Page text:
Running a franchise in the theatre sector hasn’t been easy during COVID-19. Even now, many theatres are still forced to remain shut. The industry has been hit hard by the pandemic, but the end of social contact restrictions is finally in sight. How is the theatre sector preparing for its post-COVID comeback?
As a theatre franchisee, you’ll be able to run your own business without the high risks of starting something new from scratch. You’ll be supported by your franchisor every step of the way. The country is moving slowly out of uncertainty, and the theatre sector is about to burst into life and action. If you have a passion for performing arts, and you want to help revitalise the industry post-pandemic, then an investment in the theatre sector might be the perfect choice.
How will theatre businesses make a comeback post-COVID?
In late February, the government announced its roadmap out of lockdown, aiming to reopen the economy and bring normality back to people’s lives. From May 17th, some large events have been allowed to take place at 50% capacity. Originally, restrictions were due to end completely on June 21st. Now, the date for the final removal of restrictions has been pushed to July 19th, and with the vaccine programme still proceeding at an incredible rate, some sort of normality is still very much within reach. In order to keep people safe, the government currently requires all UK businesses to:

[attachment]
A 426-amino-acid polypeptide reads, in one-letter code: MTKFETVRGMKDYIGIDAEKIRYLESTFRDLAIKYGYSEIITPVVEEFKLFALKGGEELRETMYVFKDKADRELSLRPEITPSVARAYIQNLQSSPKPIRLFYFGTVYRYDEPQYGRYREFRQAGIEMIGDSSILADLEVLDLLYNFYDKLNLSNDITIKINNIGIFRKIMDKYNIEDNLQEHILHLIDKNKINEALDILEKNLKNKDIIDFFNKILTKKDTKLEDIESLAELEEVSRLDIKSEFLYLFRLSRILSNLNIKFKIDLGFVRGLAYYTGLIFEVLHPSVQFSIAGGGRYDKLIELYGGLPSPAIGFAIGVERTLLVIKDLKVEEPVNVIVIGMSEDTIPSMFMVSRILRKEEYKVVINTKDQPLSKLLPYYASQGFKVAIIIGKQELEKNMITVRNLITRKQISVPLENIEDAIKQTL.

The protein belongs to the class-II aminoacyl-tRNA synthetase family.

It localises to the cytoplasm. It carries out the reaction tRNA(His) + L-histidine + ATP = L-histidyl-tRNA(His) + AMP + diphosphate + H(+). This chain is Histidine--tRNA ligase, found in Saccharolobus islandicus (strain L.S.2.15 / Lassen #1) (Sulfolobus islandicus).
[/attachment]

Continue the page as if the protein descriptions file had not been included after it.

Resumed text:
- Complete COVID-19 risk assessments
- Clean their premises regularly and thoroughly
- Ask people to wear face coverings in any indoor space
- Ask people to maintain social distancing
- Partake in the NHS Test and Trace system
- Turn away any customers or staff members with COVID symptoms
For those within the performing arts sector, further guidelines state that businesses must:
- Provide adequate ventilation whenever people are in enclosed spaces together
- Design their production processes to minimise risk as far as possible
- Take proactive steps to encourage audiences to support the safety of the event
- Limit audience numbers and manage capacity to allow for social distancing
- Make sure they are are familiar with the seven Inclusive Principles for Arts and Cultural organisations
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Customer demand ahead of the theatre sector comeback
Customer demand ahead of the theatre sector’s return is sky high. The theatre has always been a popular British pastime - the annual London theatre audience reached a cumulative total of 15.3 million in 2019 [Society of London Theatre]. Now, after so long away, many can’t wait to get back in the stalls. For the theatre sector, meeting that demand will be the next and biggest hurdle.
In March 2020, many theatres were forced to abruptly close their doors, and very few of them have been allowed to reopen since. Lots of people working in the theatre industry have been made redundant during the pandemic. In August 2020, for example, job losses jumped from 3,000 to 5,000 a month [Bectu]. Financially, many theatres and theatre-focused franchises have a hole to climb out of. There’s been experimentation, there’s been outdoor performance, but there’s been nothing close to the revenue of an average year in theatre.